This is the third book in a charming series of six regency romances, each of which has as its central character one of the six daughters of the Reverend Armitage, a warm-hearted but reprobate "squarson" who would rather hunt than preach. It tells the story of the romance between his third daughter, Deirdre, and Lord Harry Desire.
The full sequence of titles in "The Six Sisters" series is:
1) Minerva (The Six Sisters Series)
2) The Taming of Annabelle (The Six Sisters Series)
3) This book, "Deirdre and Desire"
4) Daphne (The Six Sisters Series)
5) Diana the Huntress (The Six Sisters Series)
6) Frederica in Fashion (The Six Sisters Series)
There is signficant character development through the series: although the books can stand on their own they are best read in the above order, starting with Minerva.
The author is a prolific detective story writer, creator of the Hamish MacBeth and Agatha Raisin books, and also of regency romances. To date she has usually published detective stories as M.C. Beaton and romances as Marion Chesney, and this series was originally published under that latter pen-name, but it has now been republished under the "M.C. Beaton" label, so to speak.
At the start of this third book, despite the brilliant matches made by his first two daughters, the Reverend Charles Armitage is in financial trouble yet again. He hears a rumour that a rich nabob has made a will which leaves his immense fortune to his nephew Lord Harry Desire, on condition that Lord Harry marries before the uncle dies. So, as bold as brass, the vicar suggests to Lord Harry that he might like to marry his third beautiful daughter, flame-haired Deirdre.
However, Deirdre is determined to marry for love, and the fact that Lord Harry is immensely handsome is not sufficient to outweigh her fury at being offered as a pawn to save her father's finances. So she sets out to make sure that Lord Harry doesn't want her. Against all appearances however, and unfortunately for Deirdre's plans, Lord Harry Desire has a great sense of humour ...
The story is told very much in the same style as the previous books in the series, but the six books are not carbon copies, partly because each of the six heroines is very different in personality. Deirdre, the heroine of this book, shares with her eldest sister Minerva a keen intelligence: indeed she is usually regarded as the most intelligent member of the family, and something of a bluestocking. However, she is also a natural romantic, very unlike the practical, down-to-earth Minerva, though without quite the capacity for getting into ridiculous scrapes as the second sister Annabelle. But Deirdre is sometimes capable of making almost equally disastrous misjudgements of people, which may put her in terrible danger ...
Not being a geneticist, I don't know how unlikely it is that a couple's first three children would have three different hair colours - Minerva is a brunette, Annabelle is blonde, and Deirdre is a redhead. I suppose however that if their recent ancestors included people with all three of those colourings it could happen. And anyway this is only a story.
Three things lift this series above the general run of regency romances. The first is that it does not take itself too seriously and has some good use of humour. The second is that where Beaton gives her sympathetic characters views or attitudes which are essential to keep the regard of modern readers but which were by no means universal at the time, such as a belief in education for women or opposition to slavery, she is open about the fact.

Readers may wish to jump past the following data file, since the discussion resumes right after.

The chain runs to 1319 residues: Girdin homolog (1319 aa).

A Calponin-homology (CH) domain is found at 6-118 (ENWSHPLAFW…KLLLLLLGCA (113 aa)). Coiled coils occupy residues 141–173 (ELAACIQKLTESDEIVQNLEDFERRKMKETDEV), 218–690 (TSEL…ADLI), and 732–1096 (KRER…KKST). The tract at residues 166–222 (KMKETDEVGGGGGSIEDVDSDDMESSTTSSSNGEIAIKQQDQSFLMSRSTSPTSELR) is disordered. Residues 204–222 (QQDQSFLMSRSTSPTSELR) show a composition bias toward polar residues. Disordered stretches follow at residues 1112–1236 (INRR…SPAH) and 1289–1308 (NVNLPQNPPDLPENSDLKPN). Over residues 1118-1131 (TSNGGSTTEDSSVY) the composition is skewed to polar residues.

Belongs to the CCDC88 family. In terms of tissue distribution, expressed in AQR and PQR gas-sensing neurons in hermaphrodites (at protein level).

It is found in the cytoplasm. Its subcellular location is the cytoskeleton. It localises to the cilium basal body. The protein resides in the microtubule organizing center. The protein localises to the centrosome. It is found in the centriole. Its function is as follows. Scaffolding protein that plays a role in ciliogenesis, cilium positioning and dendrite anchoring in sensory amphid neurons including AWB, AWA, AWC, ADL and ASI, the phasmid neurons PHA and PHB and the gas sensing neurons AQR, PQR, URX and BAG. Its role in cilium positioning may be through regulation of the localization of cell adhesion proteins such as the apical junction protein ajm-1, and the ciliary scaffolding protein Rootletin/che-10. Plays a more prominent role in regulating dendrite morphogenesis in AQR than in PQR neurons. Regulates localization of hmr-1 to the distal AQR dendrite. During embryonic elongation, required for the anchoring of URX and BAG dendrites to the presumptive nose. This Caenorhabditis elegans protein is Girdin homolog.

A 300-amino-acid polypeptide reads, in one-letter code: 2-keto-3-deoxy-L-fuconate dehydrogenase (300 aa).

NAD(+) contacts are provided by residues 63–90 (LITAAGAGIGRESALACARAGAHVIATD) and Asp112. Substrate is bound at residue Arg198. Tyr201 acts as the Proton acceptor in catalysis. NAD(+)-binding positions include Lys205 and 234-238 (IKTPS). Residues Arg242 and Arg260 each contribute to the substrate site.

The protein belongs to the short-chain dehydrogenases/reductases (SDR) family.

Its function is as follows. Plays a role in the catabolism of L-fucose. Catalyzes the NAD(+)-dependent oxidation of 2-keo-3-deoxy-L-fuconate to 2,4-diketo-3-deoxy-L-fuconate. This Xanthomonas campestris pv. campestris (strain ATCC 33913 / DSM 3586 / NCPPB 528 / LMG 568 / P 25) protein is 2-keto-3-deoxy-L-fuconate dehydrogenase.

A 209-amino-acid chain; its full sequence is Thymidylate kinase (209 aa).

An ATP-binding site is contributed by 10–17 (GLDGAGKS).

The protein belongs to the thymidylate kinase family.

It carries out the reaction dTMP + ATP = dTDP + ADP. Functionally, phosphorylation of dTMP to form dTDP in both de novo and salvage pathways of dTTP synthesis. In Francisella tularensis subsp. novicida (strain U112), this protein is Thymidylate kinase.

For example, the Armitage family do have a horror of slavery. The slave trade was made illegal in 1807 precisely because there really were people in George III's Britain who disapproved of this immoral trade so strongly as to want it banned even though it was then highly lucrative, but their view was by no means unanimous. Chesney explains this, adds why the heroine and her sisters were among those who did despise slavers, and integrates it well into the story.
This is one of many little nuggets of real historical information which, as with many of her novels, Beaton throws in throughout the story. Some readers will enjoy these: in some of tthe other books other readers may find them poorly integrated into the narrative and that they can come over as lecturing. I didn't have that problem with the six sisters series.
A third strength of this little sextet is the character development throughout the six books. The reprobate vicar, the Reverend Armitage, his friend, Squire Radford, and long-suffering curate, Mr Pettifor, and several other members of the Armitage vicarage staff are all gradually developed through the stories. Younger sisters in the first five books appear as minor characters and give hints of what is to come, while the elder sisters, particularly Minerva, appear from time to time in books two to six, mostly to help out the heroine of the moment though in some cases Annabelle, heroine of the second book, needs a bit of further help herself!
This reduces the irritating impression given by many romance stories that the only interesting part of a character's life is between puberty and marriage.
Bottom line, if you have read and enjoyed any of the other romances which Beaton published as Marion Chesney, such as the "Daughters of Mannerling," "A House for the Season" or "Poor Relation" series, you will very probably like this one. It is definately a step up from the "School for Manners" or "Travelling Matchmaker" books, or from the majority of modern books in the genre. Although this is not in the same league as Georgette Heyer, let alone Jane Austen, it is an entertaining bit of light reading.